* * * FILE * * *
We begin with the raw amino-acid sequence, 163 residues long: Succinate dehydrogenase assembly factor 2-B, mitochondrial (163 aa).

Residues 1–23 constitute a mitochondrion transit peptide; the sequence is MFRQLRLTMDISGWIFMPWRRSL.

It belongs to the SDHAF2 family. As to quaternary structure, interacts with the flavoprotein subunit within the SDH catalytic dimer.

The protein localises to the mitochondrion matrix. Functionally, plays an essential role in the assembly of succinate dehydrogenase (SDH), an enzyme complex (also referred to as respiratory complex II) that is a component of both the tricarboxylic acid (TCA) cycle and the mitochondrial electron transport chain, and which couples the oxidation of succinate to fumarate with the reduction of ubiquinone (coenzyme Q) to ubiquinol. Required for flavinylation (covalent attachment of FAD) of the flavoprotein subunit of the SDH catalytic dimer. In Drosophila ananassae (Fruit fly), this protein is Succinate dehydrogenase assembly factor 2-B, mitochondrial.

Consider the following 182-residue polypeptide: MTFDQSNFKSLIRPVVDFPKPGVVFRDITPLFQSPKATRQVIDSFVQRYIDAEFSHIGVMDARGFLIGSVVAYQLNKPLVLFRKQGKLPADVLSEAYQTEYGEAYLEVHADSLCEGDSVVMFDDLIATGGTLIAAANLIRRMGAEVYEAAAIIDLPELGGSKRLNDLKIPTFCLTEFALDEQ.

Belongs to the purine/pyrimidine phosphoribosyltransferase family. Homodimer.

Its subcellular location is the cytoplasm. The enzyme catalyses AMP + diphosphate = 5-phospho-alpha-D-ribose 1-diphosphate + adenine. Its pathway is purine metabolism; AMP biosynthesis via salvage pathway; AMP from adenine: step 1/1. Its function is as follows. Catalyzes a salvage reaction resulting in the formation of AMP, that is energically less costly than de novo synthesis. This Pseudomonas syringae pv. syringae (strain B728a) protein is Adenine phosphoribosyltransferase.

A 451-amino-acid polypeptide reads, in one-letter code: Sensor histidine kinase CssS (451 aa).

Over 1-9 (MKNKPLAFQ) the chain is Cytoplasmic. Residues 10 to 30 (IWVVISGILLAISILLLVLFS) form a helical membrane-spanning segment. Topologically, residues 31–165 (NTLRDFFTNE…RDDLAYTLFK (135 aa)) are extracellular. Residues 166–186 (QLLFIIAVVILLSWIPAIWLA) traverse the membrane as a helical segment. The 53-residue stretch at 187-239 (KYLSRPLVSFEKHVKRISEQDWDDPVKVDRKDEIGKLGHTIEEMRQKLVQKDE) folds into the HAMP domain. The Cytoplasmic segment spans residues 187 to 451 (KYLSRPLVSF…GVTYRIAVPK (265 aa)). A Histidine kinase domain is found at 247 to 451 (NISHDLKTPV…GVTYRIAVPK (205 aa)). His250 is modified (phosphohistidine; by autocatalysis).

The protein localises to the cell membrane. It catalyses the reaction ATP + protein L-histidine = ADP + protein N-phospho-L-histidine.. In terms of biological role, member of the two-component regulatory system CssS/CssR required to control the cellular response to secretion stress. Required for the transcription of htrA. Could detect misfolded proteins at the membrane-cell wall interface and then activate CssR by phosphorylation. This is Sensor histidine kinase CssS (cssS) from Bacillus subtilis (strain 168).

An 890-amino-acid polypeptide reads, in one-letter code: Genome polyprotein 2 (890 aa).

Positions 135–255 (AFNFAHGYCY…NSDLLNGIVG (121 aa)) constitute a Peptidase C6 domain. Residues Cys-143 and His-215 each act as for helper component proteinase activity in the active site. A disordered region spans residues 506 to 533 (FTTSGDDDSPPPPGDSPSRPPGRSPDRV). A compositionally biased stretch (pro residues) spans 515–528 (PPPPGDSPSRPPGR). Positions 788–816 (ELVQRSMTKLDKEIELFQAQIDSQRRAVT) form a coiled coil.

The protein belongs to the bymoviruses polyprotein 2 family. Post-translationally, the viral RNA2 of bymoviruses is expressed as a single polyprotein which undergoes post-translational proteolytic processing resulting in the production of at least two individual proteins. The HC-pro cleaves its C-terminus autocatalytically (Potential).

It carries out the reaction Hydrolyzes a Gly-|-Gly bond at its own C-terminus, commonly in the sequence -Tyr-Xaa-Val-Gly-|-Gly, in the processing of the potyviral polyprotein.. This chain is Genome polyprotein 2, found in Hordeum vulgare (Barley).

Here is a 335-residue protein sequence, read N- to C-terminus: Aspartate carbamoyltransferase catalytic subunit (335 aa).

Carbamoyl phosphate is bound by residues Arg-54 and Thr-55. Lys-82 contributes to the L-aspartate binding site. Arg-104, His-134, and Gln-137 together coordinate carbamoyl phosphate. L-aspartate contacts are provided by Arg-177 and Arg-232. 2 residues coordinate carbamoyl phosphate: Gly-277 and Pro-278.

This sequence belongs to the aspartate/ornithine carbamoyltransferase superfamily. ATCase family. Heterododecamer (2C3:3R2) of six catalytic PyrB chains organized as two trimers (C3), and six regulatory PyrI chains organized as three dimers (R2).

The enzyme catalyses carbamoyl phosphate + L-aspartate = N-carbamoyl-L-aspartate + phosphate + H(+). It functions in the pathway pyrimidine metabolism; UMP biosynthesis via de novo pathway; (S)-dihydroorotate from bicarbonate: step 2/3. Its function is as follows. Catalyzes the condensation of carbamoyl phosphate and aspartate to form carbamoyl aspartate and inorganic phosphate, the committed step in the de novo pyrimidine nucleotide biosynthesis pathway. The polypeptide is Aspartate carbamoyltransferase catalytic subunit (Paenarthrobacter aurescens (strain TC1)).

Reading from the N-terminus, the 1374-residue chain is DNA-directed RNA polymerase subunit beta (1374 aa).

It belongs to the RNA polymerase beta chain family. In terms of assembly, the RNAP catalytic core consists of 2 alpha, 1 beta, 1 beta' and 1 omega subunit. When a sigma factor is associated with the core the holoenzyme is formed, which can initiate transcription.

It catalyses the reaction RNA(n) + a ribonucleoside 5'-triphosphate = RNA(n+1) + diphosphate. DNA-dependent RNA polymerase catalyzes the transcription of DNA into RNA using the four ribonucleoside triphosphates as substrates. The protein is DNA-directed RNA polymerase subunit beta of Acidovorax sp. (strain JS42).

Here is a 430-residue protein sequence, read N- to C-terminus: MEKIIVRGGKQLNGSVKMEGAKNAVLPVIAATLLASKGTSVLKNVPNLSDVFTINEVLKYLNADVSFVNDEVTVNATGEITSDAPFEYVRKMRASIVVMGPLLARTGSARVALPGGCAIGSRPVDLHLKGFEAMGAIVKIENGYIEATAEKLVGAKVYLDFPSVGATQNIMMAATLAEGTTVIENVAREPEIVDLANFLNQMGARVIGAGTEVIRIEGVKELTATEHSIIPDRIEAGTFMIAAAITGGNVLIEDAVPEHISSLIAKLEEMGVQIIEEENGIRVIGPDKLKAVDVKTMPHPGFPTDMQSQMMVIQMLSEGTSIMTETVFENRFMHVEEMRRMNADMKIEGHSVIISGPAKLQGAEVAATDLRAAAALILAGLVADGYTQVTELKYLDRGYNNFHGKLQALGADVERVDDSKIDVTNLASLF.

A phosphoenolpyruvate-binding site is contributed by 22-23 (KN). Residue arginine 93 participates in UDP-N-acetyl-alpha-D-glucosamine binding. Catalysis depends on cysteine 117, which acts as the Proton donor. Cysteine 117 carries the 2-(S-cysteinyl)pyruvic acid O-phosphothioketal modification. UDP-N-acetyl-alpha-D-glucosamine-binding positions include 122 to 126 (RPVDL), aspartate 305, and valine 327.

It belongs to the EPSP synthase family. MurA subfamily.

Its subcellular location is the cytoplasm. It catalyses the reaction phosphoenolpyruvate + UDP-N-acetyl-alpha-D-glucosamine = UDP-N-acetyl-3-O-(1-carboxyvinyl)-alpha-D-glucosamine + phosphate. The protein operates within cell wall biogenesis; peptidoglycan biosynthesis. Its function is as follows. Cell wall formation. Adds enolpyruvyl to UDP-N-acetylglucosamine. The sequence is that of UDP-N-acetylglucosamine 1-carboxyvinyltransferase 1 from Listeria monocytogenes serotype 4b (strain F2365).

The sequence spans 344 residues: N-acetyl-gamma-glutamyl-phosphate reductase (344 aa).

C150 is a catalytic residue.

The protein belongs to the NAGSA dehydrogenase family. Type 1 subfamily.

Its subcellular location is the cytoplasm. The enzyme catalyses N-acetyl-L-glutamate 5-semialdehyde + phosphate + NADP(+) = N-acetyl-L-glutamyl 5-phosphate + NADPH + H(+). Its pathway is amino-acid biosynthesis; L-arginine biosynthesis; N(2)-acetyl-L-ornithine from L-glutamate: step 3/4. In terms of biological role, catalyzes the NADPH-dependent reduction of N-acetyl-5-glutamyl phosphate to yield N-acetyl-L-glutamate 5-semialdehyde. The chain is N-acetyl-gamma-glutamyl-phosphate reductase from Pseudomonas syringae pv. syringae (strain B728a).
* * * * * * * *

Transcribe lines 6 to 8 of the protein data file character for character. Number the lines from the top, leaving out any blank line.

Belongs to the purine/pyrimidine phosphoribosyltransferase family. Homodimer.

Its subcellular location is the cytoplasm. The enzyme catalyses AMP + diphosphate = 5-phospho-alpha-D-ribose 1-diphosphate + adenine. Its pathway is purine metabolism; AMP biosynthesis via salvage pathway; AMP from adenine: step 1/1. Its function is as follows. Catalyzes a salvage reaction resulting in the formation of AMP, that is energically less costly than de novo synthesis. This Pseudomonas syringae pv. syringae (strain B728a) protein is Adenine phosphoribosyltransferase.

A 451-amino-acid polypeptide reads, in one-letter code: Sensor histidine kinase CssS (451 aa).